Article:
Interestingly, the lawyer who represented the three Spurs fans that had been arrested was in the crowd and made the point that they weren’t using the term maliciously and therefore should not have been arrested, a point that the whole panel agreed with. However, tension rose when she disagreed with Jewish people being offended by the use of the word “Yid”. Indeed, Calvene stated that he was offended due to Oswald Moseley’s use of the word, when marching across East London telling Calvene and his family to get out of London, and that he had every right to be offended by the word, and she had every right to disagree. However, he argued she could not tell him not to be offended. Tension definitely increased in the room.

Another point that was raised again by members of the audience was t that it was non-Jewish people that were reclaiming the words. Comparisons were made to the “N Word”, the “P Word” and queer, all words that have been reclaimed by subsequent members of society, whereas the “Y Word” was being reclaimed by a group of people separated from the roots and the meaning of Yiddish. An interesting debate seemed to circle on who should be saying it and how.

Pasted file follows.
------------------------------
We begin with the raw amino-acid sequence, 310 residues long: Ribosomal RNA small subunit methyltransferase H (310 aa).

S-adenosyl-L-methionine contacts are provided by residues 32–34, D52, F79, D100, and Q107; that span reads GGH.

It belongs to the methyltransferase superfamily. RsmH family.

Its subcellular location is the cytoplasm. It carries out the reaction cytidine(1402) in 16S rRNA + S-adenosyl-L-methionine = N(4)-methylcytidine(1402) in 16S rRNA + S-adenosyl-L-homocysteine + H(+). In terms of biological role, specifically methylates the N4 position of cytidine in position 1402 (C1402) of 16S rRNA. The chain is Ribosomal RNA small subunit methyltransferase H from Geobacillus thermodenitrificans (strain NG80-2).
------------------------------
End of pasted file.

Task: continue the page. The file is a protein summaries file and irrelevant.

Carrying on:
Conclusion

The debate continued and discussed the impact of football on the Jewish community, and how, overall, football was used as a tool of unity and integration. It provided a platform for Jewish people to integrate into society, go to football matches with their neighbours and hug complete strangers at a match with no acknowledgement of their religion, colour or creed.

Some really interesting points were made throughout the whole debate, some of which I have tried to elaborate here. One thing definitely remained clear as I left the National Football Museum with my head spinning and thoughts whirling from White Heart Lane to Auchwitz: The Y Word debate definitely does continue…

Go to the Manchester Jewish Museum to see the Four Four Jew exhibition.